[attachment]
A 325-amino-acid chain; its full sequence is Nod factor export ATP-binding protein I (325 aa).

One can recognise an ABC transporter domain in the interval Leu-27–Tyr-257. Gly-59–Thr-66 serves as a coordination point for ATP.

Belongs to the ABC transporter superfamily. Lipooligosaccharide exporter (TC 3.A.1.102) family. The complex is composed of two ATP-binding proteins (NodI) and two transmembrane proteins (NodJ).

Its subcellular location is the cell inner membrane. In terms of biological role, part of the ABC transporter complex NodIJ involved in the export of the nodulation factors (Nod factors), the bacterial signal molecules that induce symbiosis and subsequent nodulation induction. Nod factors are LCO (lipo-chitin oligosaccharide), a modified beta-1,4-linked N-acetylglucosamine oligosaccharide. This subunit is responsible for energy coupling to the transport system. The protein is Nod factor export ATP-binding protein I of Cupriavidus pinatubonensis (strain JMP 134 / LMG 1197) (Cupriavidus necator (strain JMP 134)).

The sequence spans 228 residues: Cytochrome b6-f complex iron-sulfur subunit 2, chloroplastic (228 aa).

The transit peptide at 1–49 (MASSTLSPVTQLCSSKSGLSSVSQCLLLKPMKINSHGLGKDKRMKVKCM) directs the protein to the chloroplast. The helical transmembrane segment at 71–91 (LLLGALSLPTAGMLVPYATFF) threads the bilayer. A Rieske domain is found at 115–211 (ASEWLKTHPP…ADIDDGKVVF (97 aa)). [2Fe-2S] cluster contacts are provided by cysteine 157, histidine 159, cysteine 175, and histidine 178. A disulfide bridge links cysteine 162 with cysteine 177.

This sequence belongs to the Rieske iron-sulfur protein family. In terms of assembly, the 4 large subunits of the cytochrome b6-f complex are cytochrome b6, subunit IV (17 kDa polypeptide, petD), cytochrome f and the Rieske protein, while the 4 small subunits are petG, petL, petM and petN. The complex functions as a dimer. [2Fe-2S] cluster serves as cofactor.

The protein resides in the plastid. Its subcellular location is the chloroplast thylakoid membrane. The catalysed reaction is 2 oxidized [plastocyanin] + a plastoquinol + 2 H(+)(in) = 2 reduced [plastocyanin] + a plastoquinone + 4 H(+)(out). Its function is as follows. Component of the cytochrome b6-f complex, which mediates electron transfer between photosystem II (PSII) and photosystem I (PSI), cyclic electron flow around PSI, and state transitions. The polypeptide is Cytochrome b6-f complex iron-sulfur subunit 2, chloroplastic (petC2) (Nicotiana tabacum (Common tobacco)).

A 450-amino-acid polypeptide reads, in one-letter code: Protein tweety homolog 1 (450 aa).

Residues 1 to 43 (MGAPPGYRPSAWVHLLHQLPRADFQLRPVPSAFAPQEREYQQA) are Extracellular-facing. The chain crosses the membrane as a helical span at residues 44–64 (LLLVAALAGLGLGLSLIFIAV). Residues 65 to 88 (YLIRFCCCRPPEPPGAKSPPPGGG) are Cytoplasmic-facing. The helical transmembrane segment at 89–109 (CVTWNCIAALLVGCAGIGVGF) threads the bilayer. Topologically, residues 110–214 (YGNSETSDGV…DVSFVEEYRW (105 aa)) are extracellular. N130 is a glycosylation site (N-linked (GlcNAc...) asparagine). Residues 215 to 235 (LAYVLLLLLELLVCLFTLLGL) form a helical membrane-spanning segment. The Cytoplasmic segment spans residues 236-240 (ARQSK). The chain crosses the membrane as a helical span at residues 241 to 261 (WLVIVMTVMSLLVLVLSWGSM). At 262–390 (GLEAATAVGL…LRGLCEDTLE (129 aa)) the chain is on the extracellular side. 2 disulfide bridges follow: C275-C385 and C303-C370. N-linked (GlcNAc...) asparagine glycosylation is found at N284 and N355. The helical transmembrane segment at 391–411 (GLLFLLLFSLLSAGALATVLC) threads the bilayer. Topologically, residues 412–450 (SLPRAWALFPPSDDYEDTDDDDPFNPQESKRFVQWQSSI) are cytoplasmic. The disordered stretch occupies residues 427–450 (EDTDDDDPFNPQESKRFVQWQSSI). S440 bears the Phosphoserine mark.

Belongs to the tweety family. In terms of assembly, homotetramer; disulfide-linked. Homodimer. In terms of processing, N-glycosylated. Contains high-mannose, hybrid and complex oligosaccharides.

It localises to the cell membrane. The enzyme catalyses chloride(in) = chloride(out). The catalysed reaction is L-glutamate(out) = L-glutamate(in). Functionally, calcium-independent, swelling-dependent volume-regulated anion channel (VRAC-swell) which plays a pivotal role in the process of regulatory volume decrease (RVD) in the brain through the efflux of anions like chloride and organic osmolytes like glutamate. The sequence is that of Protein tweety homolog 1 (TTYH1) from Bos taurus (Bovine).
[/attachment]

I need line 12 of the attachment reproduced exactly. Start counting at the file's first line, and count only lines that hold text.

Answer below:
It localises to the cell membrane. The enzyme catalyses chloride(in) = chloride(out). The catalysed reaction is L-glutamate(out) = L-glutamate(in). Functionally, calcium-independent, swelling-dependent volume-regulated anion channel (VRAC-swell) which plays a pivotal role in the process of regulatory volume decrease (RVD) in the brain through the efflux of anions like chloride and organic osmolytes like glutamate. The sequence is that of Protein tweety homolog 1 (TTYH1) from Bos taurus (Bovine).